China mourns as death toll tops 1,100

Tibetan monks prayed yesterday over hundreds of bodies at a makeshift mortuary next to their monastery after powerful earthquakes destroyed the remote mountain town of Jiegu in western China and left at least 1,144 people dead.

More than 11,000 people were injured, and more than 400 remained missing yesterday as rescuers neared the end of the 72-hour period viewed as best for finding people alive. They continued to dig for survivors in the rubble, often by hand.

The official toll was likely to climb further. Gerlai Tenzing, a red-robed monk from the Jiegu Monastery, estimated that about 1,000 bodies had been brought to a hillside clearing in the shadow of the monastery. He said a precise count was difficult because bodies continued to trickle in and some had already been taken away by family members.

Hundreds of the bodies were being prepared for a mass cremation this morning. Genqiu, a 22-year-old monk, said it was impossible to perform traditional sky burials for all. Tibetan sky burials involve chopping a body into pieces and leaving it on a platform to be devoured by vultures. "The vultures can't eat them all," said Genqiu, who like many Tibetans goes by one name.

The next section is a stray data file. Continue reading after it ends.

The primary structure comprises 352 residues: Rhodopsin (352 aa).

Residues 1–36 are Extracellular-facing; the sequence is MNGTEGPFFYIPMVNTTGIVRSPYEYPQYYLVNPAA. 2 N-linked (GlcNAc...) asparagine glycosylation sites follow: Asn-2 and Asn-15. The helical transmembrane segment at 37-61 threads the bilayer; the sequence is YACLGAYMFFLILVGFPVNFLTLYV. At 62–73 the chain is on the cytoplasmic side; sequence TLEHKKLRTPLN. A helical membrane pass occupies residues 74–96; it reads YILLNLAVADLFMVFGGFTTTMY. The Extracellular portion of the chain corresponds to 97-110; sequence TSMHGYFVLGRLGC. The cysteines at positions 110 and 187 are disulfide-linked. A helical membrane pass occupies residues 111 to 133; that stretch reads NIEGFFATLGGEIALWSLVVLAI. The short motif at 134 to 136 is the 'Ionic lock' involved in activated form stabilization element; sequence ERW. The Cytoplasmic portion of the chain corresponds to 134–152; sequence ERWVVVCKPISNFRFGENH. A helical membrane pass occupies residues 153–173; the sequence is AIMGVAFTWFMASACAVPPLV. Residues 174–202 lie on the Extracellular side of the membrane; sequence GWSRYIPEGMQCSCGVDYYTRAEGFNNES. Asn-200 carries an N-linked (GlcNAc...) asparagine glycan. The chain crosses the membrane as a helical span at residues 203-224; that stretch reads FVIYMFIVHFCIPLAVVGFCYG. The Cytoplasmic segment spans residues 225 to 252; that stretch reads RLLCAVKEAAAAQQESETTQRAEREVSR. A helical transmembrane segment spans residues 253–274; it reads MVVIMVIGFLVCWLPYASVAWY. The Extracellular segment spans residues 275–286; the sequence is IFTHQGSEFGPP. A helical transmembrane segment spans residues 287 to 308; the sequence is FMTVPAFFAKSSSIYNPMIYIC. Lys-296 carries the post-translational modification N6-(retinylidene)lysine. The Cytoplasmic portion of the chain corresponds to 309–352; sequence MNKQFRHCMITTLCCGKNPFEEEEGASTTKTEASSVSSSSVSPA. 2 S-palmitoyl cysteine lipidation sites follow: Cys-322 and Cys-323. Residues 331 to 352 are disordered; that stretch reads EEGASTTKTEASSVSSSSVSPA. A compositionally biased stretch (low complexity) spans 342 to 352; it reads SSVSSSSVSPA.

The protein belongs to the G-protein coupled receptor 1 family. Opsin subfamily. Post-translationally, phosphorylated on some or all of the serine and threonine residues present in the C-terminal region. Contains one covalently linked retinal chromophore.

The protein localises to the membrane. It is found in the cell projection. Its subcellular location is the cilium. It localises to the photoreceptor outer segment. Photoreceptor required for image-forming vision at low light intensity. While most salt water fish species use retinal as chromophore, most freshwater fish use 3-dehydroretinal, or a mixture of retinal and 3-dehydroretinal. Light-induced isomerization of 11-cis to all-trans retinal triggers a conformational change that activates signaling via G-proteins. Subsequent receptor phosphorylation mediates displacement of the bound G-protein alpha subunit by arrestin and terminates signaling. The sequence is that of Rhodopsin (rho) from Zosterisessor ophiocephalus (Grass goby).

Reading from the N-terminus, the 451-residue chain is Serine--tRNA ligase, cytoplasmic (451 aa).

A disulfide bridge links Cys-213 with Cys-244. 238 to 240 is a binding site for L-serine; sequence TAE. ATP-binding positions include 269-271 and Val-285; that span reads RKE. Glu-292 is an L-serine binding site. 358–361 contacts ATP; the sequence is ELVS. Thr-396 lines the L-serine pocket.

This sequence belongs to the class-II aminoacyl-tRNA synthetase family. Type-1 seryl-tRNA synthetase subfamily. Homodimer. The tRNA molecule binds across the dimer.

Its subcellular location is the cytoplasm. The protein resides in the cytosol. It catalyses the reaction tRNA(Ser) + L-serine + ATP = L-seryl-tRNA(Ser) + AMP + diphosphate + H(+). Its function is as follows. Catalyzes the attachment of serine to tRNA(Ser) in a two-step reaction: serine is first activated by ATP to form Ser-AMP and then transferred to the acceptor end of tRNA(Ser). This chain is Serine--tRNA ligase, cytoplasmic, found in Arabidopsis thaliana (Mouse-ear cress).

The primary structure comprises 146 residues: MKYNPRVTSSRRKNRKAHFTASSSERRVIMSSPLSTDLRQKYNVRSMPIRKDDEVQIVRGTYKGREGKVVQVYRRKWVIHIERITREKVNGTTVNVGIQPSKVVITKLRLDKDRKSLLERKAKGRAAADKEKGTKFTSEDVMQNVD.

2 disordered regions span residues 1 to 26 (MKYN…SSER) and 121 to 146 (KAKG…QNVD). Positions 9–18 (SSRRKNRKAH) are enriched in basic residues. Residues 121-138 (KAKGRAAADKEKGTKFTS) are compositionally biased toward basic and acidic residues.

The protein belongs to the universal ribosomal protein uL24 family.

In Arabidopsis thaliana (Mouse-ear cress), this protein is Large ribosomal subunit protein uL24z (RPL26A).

A 13-year-old Tibetan girl was pulled from the toppled two-storey Minzu Hotel yesterday after a sniffer dog alerted rescuers to her location. The girl, identified as Changli Maomu, was freed after a crane lifted a large concrete block out of the rubble. Her condition was good and she was taken to a medical station for treatment.

Relief workers have estimated that 70 per cent to 90 per cent of the town's wood-and-mud houses collapsed when the earthquakes hit Yushu county, in the western province of Qinghai, on Wednesday morning. The strongest of the quakes was measured at magnitude 6.9 by the US Geological Survey and 7.1 by China's earthquake administration.

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